In part one of this blog post series, I asked “when it comes to engaging customers with digital marketing, how would you rate the ‘maturity’ of your business today?” Well, Adobe wants to help you evaluate your enterprise’s digital marketing maturity. We’ve developed a self-assessment tool—by the way, free to all—that assigns a score to your enterprise and compares that score with industry benchmark data. The tool allows you to score your maturity level across three business pillars: product, process, and people. As we prepare for our Adobe Summit 2014 in Salt Lake City on March 24–28, I encourage you to consider where your organization sits on the marketing maturity scale by examining those three pillars. In this post we’ll look at how the product pillar supports organizational marketing maturity.

Product refers to the tools, specifically the digital marketing technology, that enable marketers to target audiences, aggregate and analyze data, optimize digital content, and a host of other practices. When considering our maturity, we must ask ourselves: Do we have the necessary tools to execute a digital marketing strategy that returns maximum results? Are these tools being used optimally? The tools we deploy should enable marketers to fully manage three fundamental marketing dimensions: channels, audience, and data.


Do the tools at our disposal capture, store, and allow analysis of all the touch points on the customer journey? Today’s customer requires a cross-channel strategy, folks. Our tools must enable social engagement, paid and organic search visibility, email deliverability, and site optimization, among other functions. For instance, are we able to we listen to, track, and react to social engagements in real time? Can we analyze and track mobile interactions as part of our analytics strategy? Maturity is measured by the effective deployment of channel management tools that maximize cross-channel performance.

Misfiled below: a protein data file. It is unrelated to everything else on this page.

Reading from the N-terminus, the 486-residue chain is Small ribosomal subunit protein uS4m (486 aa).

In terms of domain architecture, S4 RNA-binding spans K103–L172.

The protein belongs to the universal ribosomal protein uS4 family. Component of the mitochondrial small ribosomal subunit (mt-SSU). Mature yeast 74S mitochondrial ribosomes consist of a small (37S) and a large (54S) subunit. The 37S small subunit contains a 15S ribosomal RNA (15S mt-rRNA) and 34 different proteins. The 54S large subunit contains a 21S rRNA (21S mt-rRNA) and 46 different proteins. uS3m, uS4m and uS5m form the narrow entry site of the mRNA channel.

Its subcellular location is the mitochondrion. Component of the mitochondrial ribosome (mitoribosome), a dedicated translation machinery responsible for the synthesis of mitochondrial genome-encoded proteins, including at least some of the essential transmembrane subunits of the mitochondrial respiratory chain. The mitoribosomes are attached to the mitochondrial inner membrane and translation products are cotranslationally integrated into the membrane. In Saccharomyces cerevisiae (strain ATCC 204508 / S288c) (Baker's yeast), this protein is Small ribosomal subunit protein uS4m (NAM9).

It’s no longer competitively viable to create messaging for broad audiences; we must leverage technology to contextualize messaging and reach segments through statistical modeling and data mining (which allow us to identify and refine targeting based upon customer touch points). Mature marketing organizations are able to construct 360⁰ customer views that reveal progressive messaging opportunities during the customer journey. Once a 360⁰ view has been developed, which content is shared with which audience segments? We have to deliver contextualized experiences that can be digested via desktop PCs and mobile devices to customers throughout the world. To be considered mature, we should have a searchable central repository that catalogues current and historical assets, one that enables marketers to match assets to audiences in delivering these experiences.


Effective data management leads marketing best practices. That’s been my credo since the early days of digital marketing. Do the tools we have aggregate, organize, and distribute data according to campaigns and audiences? Are we able to deliver data to distinct operational business teams in a way that maximizes performance? We cannot deliver meaningful marketing messages without the data that underpins our strategies, and that data has to be readily available, easily retrievable, and organized effectively within our data management system. As a mature organization, we should have (and be fully deploying) capabilities that allow our marketers to be creative and respond to the volume, velocity, and variety of Big Data that shape our markets.

Current technology may enable channel, audience, and data management, but the mere existence of marketing products within your enterprise doesn’t indicate organizational maturity. The pillars of process and people contribute significantly to your overall digital marketing maturity. In my next post, we’ll take a look at how process can elevate your enterprise into the acclaimed status of a mature organization. In the meantime, check out the self-assessment tool!